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South African politicians should shoulder their responsibilities in the anti-migrant crisis 

Eromo Egbejule
By Eromo Egbejule
West Africa Editor of The Africa Report

Posted on Wednesday, 11 September 2019 17:53

Schoolchildren hold a placard in support of demonstrators during a march against xenophobia in downtown Johannesburg, April 23, 2015. A wave of anti-immigrant violence has so far claimed seven lives in trouble spots in Durban and Johannesburg, to where the government announced the deployment of defence forces on Tuesday. REUTERS/Mike Hutchings

South African politicians must take some of the blame for a series of violent attacks on African migrants.

This week, Nigeria is making plans to send around 600 citizens back home for their protection.

While many in the international community call it ‘xenophobia’, local politicians seem to prefer the term ‘criminality’.

Their rhetoric around undocumented migrants leading to lawlessness in South Africa fuels the anger expressed by locals.

  • It reads as a tacit endorsement, or an indirect defence, of the onslaught faced by African migrants.

Days after the crisis began, President Cyril Ramaphosa issued a statement, saying the attacks were totally unacceptable and “South Africa is home to all”. The leader of the opposition party – Economic Freedom Fighters – Julius Malema called for an end to the xenophobic attacks.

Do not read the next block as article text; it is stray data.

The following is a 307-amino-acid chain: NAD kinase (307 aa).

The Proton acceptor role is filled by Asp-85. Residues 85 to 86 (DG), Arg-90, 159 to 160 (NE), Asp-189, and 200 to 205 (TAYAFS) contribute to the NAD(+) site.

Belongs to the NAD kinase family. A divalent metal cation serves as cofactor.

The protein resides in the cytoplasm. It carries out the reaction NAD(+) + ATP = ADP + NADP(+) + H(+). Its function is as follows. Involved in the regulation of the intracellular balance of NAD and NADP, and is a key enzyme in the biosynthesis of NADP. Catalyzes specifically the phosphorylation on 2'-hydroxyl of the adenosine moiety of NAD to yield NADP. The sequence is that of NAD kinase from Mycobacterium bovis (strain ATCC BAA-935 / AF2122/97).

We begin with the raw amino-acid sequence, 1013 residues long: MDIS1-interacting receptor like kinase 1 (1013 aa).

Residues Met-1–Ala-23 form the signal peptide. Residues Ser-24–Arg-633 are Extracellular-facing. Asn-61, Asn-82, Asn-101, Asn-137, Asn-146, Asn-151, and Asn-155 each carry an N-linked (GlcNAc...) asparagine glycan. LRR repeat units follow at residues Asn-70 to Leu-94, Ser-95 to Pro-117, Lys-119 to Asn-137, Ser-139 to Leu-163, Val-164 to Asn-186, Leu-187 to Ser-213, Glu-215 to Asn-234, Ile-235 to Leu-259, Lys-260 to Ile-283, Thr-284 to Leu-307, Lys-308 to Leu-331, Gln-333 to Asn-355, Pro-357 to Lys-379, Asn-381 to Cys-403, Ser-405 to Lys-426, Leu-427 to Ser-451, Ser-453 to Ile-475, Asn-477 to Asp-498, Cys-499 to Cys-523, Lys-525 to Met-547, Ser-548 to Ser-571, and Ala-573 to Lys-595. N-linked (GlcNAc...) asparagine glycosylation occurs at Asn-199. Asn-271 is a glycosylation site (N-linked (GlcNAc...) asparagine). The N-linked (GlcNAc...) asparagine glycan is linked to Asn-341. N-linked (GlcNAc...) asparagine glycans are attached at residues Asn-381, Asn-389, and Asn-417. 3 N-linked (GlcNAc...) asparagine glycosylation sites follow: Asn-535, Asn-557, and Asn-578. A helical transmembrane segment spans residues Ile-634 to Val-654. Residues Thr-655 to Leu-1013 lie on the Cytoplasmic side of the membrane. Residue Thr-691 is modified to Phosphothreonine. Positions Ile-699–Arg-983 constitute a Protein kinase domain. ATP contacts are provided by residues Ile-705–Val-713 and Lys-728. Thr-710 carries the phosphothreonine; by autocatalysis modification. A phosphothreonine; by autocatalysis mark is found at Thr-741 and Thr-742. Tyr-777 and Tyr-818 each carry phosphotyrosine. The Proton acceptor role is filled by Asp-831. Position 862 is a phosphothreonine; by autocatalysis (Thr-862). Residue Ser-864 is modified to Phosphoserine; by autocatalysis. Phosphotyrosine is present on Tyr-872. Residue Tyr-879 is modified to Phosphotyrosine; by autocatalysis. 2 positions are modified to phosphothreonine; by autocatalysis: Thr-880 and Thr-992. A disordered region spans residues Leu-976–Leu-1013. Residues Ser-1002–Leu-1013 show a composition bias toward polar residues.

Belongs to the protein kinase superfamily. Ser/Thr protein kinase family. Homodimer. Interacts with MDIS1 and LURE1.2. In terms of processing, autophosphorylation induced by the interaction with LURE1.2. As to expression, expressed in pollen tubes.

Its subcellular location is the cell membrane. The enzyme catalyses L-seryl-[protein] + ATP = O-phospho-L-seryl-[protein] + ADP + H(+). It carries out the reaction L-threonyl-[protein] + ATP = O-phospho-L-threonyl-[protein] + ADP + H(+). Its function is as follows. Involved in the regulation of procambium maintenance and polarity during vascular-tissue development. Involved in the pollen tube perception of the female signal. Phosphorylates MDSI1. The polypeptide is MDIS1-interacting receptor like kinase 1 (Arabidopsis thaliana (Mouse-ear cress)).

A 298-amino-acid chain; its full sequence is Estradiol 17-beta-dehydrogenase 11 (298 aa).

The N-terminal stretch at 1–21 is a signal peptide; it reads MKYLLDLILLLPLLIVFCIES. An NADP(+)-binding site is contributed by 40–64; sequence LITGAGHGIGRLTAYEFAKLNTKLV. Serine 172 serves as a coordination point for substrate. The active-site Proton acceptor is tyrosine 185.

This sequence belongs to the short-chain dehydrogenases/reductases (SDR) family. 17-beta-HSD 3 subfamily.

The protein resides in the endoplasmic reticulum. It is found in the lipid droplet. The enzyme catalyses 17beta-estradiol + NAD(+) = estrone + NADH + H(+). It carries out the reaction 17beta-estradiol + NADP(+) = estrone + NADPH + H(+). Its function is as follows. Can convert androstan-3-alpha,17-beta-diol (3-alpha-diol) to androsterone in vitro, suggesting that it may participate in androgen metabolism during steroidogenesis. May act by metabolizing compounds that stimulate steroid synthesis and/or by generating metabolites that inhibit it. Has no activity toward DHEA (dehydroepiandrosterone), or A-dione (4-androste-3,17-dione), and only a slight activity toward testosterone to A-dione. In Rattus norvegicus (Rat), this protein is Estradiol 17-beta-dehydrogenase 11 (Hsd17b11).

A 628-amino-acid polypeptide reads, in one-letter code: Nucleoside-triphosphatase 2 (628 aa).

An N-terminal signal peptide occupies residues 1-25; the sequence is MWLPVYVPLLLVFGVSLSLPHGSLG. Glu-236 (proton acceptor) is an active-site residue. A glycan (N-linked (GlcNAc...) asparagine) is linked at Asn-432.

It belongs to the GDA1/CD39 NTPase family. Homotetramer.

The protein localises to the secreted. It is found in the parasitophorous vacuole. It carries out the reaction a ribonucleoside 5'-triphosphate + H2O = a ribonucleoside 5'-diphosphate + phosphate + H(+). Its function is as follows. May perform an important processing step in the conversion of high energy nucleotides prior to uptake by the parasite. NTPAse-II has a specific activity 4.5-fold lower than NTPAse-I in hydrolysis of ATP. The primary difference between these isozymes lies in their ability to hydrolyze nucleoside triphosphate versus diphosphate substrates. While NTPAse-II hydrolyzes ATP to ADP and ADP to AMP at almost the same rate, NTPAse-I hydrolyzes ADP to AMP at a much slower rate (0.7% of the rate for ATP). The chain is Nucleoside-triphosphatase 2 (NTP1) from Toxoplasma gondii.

• “This behaviour, in fact, is like shooting ourselves in the foot because many people who help us from other countries will [no longer] help us,” lamented Mangosuthu Buthelezi of the Inkatha Freedom Party, moments before his speech was interrupted by rioters in Johannesburg last Sunday.

However, some senior members of the governing party – The African National Congress (ANC) – were not singing from the same hymnbook.

  • Minister of International Relations and Cooperation, Naledi Pandor told a local broadcaster that she believes “Nigerian nationals are involved in human trafficking and other abusive practices”.
  • Later, at a meeting with African diplomats, Minister Pandor blamed the wave of attacks on “Afrophobia”. 
  • Former President Thabo Mbeki has said that “there is no South African that goes around chasing Nigerians because they are Nigerians….It is incorrect to read that there’s been an offensive against Nigerians in South Africa, that is not true”.

Other South African politicians seem to be using the riots to mask their own failings in government, while accumulating fresh political capital.

  • City of Johannesburg Mayor Herman Mashaba from the main opposition party, the Democratic Alliance, has been a repeat offender. His party campaigned for the 2019 elections using the slogan “All South Africans First”.

The leaders of many African countries are expressing their outrage. Some have even taken to Twitter to complain.

As Nigeria recalled its ambassador from Pretoria, Zambia and Madagascar cancelled friendly football matches in South Africa. Nigerian musicians, Tiwa Savage and Burna Boy, both cancelled their upcoming concerts.

BOTTOM LINE: South Africa, one of the continent’s most advanced economies is battling poverty, unemployment, and inequality. Underperforming politicians keen to retain power have latched onto the situation, offering populist statements and reductive rhetoric to avoid condemning the actions of those who could give them votes.

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